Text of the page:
Spanish 101 for Heritage Speakers? A Love Letter

Hola mis queridos estudiantes.

If you are a heritage speaker of Spanish, you may have easily recognized that warm introduction. In fact, if you’re getting ready to take my Spanish 101 course (either in person or online), you will probably recognize easily a LOT of the things I say in the first few weeks. While your peers are nervously trying out new words, a new(ish) alphabet, and new sentence structures, you may be floating easily back and forth between your two languages.

This post is a love note from me to you guys: I am honored and respectful of the efforts you are making to (re)connect with a family language. I earnestly hope this will be a good experience for you, but that being said, studying ANY language and at ANY level is not all rainbows and flowers.

If you’re signing up for a Spanish 101 (or even a 102) course as a heritage speaker, you may be thinking it is an easy A. And the thing is… you might be right up to a point… Heritage speakers tend to have a much easier time with speaking and listening as you have maybe grown up hearing and even speaking some Spanish at home or in your community. That’s great! And there is definitely room for that in a Spanish 101 classroom.

I know the first few weeks may seem boring, but they are crucial for you. BECAUSE…

Just as easy as you find listening and speaking, I bet reading and writing is a lot harder. Typically what we find is that heritage learners (or heritage ‘listeners’ as a colleague of mine once called them) is that you don’t necessarily know the rules. That’s OK! That’s exactly what Spanish 101 (and 102, 201, 202, etc.) are for: clarifying the rules.

So here’s the truth: depending on your exposure, the skills you have from your life will take you reasonably far in Spanish 101, but they will not take you all the way to an A. You must study and learn the forms. Why? Because in this class we are focused on accuracy and un español educacdo y elevado (that is the use of Spanish in a well-mannered and elevated way as befitting a college graduate).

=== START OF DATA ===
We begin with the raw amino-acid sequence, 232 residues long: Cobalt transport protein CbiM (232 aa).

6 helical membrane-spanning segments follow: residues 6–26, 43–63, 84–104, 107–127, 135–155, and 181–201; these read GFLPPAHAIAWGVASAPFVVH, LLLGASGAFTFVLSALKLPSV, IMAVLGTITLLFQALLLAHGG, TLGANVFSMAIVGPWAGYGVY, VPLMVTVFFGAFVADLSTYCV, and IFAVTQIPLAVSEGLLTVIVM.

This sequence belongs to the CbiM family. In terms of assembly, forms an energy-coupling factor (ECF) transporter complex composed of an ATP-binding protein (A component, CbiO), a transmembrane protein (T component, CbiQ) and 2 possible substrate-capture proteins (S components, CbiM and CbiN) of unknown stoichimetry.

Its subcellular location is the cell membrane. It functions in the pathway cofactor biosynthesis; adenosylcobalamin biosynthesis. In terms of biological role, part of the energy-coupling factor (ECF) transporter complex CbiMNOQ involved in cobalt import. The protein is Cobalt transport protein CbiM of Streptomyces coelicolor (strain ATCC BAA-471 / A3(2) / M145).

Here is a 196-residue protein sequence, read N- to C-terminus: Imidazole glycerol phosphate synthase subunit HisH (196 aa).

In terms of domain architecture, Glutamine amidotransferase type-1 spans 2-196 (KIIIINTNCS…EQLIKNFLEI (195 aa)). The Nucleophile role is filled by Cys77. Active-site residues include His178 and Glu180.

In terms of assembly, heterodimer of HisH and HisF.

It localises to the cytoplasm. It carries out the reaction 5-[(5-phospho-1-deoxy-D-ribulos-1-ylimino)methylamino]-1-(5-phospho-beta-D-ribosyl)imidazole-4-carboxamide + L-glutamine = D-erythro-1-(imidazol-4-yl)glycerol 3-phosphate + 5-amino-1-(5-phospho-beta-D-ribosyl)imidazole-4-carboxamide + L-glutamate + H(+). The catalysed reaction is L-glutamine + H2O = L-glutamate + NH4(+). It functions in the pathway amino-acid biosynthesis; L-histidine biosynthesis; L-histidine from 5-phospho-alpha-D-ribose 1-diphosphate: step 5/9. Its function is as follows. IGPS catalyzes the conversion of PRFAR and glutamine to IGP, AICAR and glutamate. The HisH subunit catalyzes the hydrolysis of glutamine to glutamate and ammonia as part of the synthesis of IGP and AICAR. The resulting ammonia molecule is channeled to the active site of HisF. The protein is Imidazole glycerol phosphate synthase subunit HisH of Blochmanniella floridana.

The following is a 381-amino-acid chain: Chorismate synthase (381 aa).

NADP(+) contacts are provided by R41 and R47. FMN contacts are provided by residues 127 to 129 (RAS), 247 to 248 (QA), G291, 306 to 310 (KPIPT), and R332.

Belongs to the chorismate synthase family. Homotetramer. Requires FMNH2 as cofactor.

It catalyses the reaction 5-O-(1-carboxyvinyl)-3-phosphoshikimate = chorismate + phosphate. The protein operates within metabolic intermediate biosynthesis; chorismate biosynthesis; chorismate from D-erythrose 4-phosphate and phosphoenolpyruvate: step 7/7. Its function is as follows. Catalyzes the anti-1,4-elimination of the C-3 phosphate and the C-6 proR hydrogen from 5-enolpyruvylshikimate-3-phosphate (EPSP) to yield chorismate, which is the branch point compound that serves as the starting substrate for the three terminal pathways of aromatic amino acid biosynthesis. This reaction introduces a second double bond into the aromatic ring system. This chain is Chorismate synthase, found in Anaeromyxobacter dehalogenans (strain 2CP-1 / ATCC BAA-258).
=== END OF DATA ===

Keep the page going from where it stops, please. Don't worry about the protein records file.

Things to watch out for:

  1. Accent Marks: I don’t stress (pardon the pun) these too much with my in person classes, but for heritage speakers and for all online students, they matter a lot.
  2. Correct Grammar: I recently corrected a heritage speaker’s grammar and she said, “Oh, that’s what my grandma always tells me.” Right. In this class, we are learning elevated speech, not really street-Spanish (I do try to tell you guys how I would say things in real life scenarios but graduating college and looking for jobs ARE real life scenarios and you need to learn Spanish that works in those situations.) This means read the grammar sections and then practice. Yes, I know sometimes it won’t be how you (or your dad, or your abuelita, etc.) would say it but we have to learn things correctly to understand when (and how!) we make exceptions.
  3. Practice Opportunities: Especially for heritage speakers, use activities to practice writing and reading Spanish. You will get so much out of these. I promise. One easy trick is to start turning the subtitles on your movies in Spanish, watching the accent marks and the grammar will be very helpful.

Finally, a personal story. My mother’s side of the family is German and Polish. When I took my first German class, I was surprised how difficult the grammar was even though I could understand almost everything the teacher said. When it just got harder, I was hurt and confused because it felt like I was actually disconnected from an important part of my family’s heritage. Now that I have worked, very, very hard, I understand German and that heritage and its history much more than I did before. It wasn’t easy but the effort itself is so valuable.

And with that, buena suerte queridos.

Dra Reynolds

Spanish – The ‘Easy’ Language?

I remember so many times in high school and college when friends would tell me they were “just” going to take Spanish since it was the “easy” language. I bet you’ve heard that at some point too, right?

Now that I’m a Spanish professor, people have gotten a tad more polite. They may not call Spanish easy, but I have been asked multiple times how to learn Spanish quickly… Yeah, about that…